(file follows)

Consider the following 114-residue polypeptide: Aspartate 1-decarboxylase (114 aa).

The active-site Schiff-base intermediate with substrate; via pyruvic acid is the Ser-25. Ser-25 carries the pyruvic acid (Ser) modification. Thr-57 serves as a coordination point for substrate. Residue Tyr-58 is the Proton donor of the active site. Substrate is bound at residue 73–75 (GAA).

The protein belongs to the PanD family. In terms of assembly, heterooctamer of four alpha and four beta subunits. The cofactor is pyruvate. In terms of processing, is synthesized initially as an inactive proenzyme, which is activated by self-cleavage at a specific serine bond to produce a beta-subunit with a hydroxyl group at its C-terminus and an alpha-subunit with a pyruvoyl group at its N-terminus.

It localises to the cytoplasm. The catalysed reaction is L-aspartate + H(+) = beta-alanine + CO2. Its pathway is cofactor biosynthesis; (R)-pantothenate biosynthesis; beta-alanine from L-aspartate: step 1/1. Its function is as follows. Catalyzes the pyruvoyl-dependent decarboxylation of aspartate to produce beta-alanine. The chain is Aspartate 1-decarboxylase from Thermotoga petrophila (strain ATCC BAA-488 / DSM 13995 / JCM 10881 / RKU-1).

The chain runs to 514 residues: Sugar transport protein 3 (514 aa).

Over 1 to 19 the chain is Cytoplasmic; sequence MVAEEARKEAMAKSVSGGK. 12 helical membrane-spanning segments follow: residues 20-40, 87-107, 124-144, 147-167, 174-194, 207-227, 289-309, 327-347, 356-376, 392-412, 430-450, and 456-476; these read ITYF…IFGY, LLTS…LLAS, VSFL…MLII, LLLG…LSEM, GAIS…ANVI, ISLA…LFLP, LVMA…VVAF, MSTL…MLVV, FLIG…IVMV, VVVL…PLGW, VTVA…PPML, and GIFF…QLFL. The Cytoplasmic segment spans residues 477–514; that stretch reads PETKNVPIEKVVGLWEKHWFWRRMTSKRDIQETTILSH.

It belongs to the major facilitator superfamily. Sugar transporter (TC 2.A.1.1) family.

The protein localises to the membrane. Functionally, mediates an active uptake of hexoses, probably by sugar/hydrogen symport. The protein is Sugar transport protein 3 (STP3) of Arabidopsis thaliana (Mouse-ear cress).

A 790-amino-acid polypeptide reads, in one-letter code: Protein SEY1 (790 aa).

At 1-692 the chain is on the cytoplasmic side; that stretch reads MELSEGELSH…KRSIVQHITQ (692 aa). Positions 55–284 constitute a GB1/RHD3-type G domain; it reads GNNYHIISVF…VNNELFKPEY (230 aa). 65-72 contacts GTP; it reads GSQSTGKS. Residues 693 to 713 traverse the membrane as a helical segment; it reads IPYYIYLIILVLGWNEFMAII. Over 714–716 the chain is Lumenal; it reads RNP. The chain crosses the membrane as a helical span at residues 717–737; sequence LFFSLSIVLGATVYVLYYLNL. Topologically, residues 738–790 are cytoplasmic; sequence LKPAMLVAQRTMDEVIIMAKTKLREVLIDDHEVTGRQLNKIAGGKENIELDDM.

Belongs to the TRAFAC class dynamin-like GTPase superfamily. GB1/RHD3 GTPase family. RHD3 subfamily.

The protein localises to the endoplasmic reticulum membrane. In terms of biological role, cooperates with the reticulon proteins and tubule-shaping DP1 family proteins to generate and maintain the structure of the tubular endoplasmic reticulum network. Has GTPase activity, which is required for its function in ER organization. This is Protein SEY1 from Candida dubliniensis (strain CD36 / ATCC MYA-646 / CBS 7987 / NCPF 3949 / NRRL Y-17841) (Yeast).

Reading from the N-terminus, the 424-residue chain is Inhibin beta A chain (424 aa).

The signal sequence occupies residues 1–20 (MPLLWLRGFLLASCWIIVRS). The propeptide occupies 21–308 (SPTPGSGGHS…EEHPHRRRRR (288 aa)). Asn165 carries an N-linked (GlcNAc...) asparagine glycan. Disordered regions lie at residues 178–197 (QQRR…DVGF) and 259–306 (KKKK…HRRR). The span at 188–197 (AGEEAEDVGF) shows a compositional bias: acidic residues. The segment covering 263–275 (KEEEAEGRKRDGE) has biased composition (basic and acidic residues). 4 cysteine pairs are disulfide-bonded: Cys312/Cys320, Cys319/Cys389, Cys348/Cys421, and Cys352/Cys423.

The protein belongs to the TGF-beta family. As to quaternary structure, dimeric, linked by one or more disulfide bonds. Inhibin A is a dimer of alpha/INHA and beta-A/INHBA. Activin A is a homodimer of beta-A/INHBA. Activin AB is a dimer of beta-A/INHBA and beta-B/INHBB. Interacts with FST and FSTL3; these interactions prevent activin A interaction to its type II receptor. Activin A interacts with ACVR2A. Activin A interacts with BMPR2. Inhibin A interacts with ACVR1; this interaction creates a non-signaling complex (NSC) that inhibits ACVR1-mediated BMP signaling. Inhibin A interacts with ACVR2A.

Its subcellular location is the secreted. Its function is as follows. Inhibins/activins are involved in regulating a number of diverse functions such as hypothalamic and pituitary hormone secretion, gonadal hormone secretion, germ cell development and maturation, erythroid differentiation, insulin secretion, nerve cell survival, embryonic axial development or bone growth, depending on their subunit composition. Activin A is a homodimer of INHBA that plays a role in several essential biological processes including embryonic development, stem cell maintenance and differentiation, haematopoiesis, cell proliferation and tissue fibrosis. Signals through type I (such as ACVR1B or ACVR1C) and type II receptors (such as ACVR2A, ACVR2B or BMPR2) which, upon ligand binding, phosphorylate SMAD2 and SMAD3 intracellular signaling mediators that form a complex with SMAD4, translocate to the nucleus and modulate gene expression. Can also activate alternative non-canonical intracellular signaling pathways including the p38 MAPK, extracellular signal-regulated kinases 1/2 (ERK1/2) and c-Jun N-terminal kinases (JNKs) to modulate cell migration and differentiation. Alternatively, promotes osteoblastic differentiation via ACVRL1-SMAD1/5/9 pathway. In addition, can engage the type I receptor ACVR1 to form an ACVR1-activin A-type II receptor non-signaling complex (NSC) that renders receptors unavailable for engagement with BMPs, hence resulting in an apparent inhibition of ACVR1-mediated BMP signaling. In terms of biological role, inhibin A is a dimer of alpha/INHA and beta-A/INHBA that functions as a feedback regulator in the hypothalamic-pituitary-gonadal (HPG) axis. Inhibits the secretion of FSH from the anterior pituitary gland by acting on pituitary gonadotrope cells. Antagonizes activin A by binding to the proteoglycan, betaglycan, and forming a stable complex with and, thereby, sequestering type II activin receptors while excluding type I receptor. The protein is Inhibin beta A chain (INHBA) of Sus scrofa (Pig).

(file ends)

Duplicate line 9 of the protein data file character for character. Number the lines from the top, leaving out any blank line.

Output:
A 790-amino-acid polypeptide reads, in one-letter code: Protein SEY1 (790 aa).